Compensation Issues

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Viewpoint: 5 reasons 'pay for performance' fails physicians and patients

Pay-for-performance programs can harm physicians and patients, most notably when recognizing that physician skill is not the only factor that determines care quality, argue Kip Sullivan, member of the Health Care for All Minnesota Policy Advisory Committee and Stephen Soumerai, professor of population medicine at Boston-based Harvard Medical School, in a STAT op-ed.

"This 'performance' measure is not a measure of quality but a mishmash of many factors, only one of which might be physician skill," the authors wrote.

Here are five reasons pay-for-performance programs harm physicians and patients, according to the report.

1. A Medicare pay-for-performance program did not improve quality or reduce cost for physicians and hospitals and wound up penalizing physicians for treating the poorest and sickest patients because their quality scores suffered, according to a study published in Annals of Internal Medicine.

2. A JAMA Cardiology study found Medicare programs that reward and punish hospitals based on the number of hospital admissions of heart failure patients may have increased the hospital's death rates.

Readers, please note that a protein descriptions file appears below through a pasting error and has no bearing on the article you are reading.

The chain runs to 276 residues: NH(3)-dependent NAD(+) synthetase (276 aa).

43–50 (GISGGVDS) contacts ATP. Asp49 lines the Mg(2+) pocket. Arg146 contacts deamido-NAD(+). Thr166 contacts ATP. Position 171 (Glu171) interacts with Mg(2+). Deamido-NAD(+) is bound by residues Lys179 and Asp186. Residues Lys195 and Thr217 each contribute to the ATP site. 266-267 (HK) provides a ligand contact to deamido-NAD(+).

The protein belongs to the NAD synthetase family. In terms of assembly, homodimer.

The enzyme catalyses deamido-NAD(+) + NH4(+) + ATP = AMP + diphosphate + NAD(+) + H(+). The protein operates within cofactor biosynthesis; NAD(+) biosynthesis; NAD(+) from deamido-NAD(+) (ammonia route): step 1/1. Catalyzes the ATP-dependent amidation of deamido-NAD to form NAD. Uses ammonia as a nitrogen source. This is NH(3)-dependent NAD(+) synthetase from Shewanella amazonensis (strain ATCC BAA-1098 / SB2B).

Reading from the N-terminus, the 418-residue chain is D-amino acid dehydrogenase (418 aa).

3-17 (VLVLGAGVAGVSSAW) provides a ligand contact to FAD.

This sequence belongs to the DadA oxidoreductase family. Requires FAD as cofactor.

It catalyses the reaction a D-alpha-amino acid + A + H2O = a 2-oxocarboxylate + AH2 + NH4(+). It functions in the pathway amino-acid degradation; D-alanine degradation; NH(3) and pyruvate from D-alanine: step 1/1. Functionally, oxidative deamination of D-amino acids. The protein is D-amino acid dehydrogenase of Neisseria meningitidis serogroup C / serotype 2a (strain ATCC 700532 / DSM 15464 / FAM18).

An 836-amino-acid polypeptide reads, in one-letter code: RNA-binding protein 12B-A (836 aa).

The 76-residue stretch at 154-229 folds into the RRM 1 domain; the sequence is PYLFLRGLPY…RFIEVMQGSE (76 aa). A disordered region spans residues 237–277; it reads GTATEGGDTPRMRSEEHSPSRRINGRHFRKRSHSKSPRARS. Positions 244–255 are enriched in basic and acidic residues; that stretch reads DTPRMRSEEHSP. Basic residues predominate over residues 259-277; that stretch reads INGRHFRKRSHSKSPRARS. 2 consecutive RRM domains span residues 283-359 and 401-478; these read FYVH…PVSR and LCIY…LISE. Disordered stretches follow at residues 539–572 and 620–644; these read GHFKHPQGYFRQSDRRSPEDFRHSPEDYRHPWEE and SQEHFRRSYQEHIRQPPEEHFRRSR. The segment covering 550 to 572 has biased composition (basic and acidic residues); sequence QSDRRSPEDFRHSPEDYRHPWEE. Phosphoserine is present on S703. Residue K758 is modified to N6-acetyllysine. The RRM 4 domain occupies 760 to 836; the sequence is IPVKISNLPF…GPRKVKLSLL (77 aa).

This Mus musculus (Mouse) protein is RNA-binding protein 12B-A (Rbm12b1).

3. Physicians with patients who are older, sicker and poorer will score lower on the program's quality measure than physicians who treat healthier and higher-income patients. As a result, physicians who care for a disproportionate amount of sicker and poorer patients are more likely to be penalized and have fewer resources to treat their patients. 

4. When physicians know sicker and poorer patients will decrease their scores, some physicians may avoid treating these patients, which could cause patients to have preventable illnesses and more medical costs.

5. "Performance-based pay may improve the sales of products like dishwashers and computer products, but it is irrelevant to the complexities and professionalism of good doctoring and other human services like education," the authors concluded. "It's time to terminate these harmful bonus-and-penalty schemes."

More articles on compensation: 
10 ways compensation committees can best guide executive pay and performance
7 tech, finance giants banning the salary question
11 states, cities banning the salary question

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